푸하하하! Interview with FUHAHAHA FRIENDS

SUNGWOO CHOI (M.ARCH ’17)

HYEREE KWAK (M.ARCH ’18)

 

FHHH Friends is a 4 year-old office in South Korea founded by three architects Yoon, Han, and Han. They try to experiment and expand the scope of architecture but they only talk and not do. Their first project ‘Earth-Wall’ won honorable awards and received great appraisal, but lately they feel forgotten. They need some love.

 

How did you decide on the name of your practice?

FHHH: At first we didn’t even have a name. There was a moment when we had to submit our business name somewhere. Yoon was on-site working on the Earth-Wall project, and Han was working in his previous office. So I just named it Fuhahaha. The ‘friends’ part came later. Well, we didn’t know what we were. Will we design? We didn’t know what we would be doing and wasn’t sure if we would continue to do architecture. We thought about running a barbershop or a bookstore. We knew that we would be doing something together so I added ‘friends’. If we knew that we were going to be doing architecture, we would have called it FHHH Architects.

 

You started off with three friends, but now that your office is growing in size, how do you hire more ‘friends’?

F: In our old office (DMP), we had a good thing going when the office was small. But as DMP grew in size, it became a typical ‘company.’ We knew we didn’t want that, so we have been very careful in hiring people. We make sure that we hire people we find interesting. Good designer, but silly in character. People with imperfections, that’s how you have fun, you know? We don’t want someone too smart, they’d be too cool for us.

 

Most architects present their projects formally and seriously on their official websites, but you seem to take the opposite approach: fun, lighthearted, and goofy. Why is that important to you? Your website is a hybrid between a professional architecture website and a personal blog.

F: I personally cannot stand seriousness. I would go whacko on someone if they take themselves too seriously. We design rigorously, but talk about it lightly. I don’t need to appear as this unique and sophisticated architect – I just want to be honest. I think architects speak in congested words not because they are smarter than you, but because it is easier to use familiar architectural terms and skip explaining what that really means. I think the way we talk about our work is more kind. It’s about being more considerate. I don’t think anyone enjoys a conversation they can’t understand.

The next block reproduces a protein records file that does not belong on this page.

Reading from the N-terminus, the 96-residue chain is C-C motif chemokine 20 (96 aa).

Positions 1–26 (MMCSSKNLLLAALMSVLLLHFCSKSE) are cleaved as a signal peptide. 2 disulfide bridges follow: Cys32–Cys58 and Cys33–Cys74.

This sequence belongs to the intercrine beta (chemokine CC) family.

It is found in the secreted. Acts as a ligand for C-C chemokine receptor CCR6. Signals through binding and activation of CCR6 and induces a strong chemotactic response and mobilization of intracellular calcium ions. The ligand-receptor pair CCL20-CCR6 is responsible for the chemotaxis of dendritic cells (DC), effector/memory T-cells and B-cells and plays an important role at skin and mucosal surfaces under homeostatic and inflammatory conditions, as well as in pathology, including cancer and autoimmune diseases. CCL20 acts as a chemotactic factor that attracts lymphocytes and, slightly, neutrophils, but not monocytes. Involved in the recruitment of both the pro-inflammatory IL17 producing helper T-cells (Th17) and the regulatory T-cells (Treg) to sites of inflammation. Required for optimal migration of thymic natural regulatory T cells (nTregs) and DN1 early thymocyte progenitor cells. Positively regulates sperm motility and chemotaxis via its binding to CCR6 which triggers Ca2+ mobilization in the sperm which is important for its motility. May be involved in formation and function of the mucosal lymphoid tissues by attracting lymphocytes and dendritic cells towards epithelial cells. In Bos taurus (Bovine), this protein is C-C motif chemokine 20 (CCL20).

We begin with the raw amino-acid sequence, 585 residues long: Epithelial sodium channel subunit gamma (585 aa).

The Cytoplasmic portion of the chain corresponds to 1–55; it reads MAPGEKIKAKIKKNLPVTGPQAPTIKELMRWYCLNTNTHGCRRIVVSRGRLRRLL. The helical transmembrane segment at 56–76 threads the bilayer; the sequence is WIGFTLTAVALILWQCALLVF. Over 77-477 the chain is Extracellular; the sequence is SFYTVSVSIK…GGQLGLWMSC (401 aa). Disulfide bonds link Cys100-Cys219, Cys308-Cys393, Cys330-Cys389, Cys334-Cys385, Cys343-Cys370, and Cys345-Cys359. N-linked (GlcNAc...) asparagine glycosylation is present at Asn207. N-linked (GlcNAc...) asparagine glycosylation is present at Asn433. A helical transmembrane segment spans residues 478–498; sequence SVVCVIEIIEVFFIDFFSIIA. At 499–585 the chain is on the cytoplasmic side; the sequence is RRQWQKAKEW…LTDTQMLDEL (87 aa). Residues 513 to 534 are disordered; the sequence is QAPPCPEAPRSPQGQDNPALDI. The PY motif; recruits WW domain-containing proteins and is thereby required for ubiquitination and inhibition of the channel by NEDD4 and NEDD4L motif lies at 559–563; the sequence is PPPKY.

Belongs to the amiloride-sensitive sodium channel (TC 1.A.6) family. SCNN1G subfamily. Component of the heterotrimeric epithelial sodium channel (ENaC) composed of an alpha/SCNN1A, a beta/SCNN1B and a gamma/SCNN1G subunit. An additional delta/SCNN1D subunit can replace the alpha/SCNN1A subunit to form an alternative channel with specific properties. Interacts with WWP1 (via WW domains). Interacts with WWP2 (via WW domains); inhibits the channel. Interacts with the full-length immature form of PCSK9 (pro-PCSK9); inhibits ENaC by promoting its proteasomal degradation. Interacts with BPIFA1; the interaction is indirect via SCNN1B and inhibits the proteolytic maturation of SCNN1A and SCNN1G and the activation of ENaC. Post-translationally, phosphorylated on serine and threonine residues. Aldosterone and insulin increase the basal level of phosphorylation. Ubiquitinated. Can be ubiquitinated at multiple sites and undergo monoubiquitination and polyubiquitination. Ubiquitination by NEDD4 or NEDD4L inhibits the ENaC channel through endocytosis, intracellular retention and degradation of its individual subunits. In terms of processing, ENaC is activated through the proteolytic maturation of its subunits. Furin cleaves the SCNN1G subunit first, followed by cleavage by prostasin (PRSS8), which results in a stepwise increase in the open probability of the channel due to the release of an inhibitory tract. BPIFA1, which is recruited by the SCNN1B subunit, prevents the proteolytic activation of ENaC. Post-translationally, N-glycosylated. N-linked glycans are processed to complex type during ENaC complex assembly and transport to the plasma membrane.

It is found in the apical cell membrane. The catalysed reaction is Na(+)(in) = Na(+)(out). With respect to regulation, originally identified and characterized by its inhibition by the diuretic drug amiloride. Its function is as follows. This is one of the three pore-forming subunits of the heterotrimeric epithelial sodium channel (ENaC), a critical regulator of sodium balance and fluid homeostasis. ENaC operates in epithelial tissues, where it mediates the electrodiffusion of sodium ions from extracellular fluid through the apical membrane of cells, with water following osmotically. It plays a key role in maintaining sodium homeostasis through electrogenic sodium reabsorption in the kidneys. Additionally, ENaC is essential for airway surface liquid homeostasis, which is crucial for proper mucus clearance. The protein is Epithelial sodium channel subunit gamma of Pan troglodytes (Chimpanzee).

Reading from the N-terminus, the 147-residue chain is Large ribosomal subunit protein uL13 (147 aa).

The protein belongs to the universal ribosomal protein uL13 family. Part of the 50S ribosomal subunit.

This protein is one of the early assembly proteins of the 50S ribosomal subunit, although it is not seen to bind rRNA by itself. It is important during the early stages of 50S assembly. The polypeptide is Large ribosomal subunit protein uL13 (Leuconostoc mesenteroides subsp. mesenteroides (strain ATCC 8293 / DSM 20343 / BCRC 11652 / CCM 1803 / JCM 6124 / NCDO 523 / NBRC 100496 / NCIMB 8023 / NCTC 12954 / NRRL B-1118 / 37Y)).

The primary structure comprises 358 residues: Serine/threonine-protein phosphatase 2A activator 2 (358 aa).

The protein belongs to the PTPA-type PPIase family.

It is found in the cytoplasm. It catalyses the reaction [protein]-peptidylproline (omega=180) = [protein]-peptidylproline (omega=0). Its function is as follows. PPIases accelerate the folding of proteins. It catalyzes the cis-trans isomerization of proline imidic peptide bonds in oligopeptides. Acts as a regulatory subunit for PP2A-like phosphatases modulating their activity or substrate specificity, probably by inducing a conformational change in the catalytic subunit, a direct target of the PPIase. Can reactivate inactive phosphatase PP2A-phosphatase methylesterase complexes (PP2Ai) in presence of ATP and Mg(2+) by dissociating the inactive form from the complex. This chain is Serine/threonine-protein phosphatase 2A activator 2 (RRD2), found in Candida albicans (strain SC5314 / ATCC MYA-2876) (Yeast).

Are you familiar with the works of FAT or Jimenez Lai? Their projects look fun. They are not shy with colors and playful shapes in their forms. While you have a very playful approach in design, your buildings don’t necessarily look ‘fun’. How does ‘playfulness’ impact your designs? Would you ever toy with playful figures?

F: We enjoy those kind of projects too. But I think the difference between the West and here is that the West has a stronger and longer foundation in modern architecture. Perhaps their projects stand out by looking quirky because they’re playing upon a more solid base. In contrast, Korea has a relatively shorter history in modern architecture, if anything it has been mostly driven by the developers. So we get a lot of quirky shapes without any meaning or knowledge. I personally don’t think Korea lacks playful looking architecture. There is no hunger for playful shapes, rather, we genuinely lack legitimate buildings built with rigor. We are interested in architecture that may look more basic, but designed and built with rigor and charm.

 

How is the character of FHHH contributing to the architectural scene in Korea?

F: We believe we are doing what is necessary at the moment. Growing up, we didn’t seen buildings built with serious care and design. So while it is important us to have fun and wit while we work, we try to stay close to the fundamentals. And it’s tough to find those kinds of buildings in Korea. This country sees architecture more as monetary value than space. Although our cities are built in concrete, they lack ideas, and thus lack weight and importance.

 

Do you feel, as architects, that you are exercising influence and making changes?

F: Even the Architect’s Association in Korea seem to be on the side of real estate. It really are the individual efforts of young architects like us, who are starting from small projects, who are creating resistance. Clients want to build cheap and quick. Although we have plenty of talented people out there, we know it will take long time for perceptions towards architecture to change. But I think people like our work because we are unassuming. If we get more and more people who can relate to what we do and appreciate architecture through our small efforts, we can last longer in this battle. It’s tough to be honest, we question if the good days will ever come. But as for you guys, please don’t just work in corporate settings. The structure doesn’t let good ideas you cultivate in school bloom. I think one just needs to start a practice and persevere. Companies will make you comfortable and dull. Design well, for sure. And make work.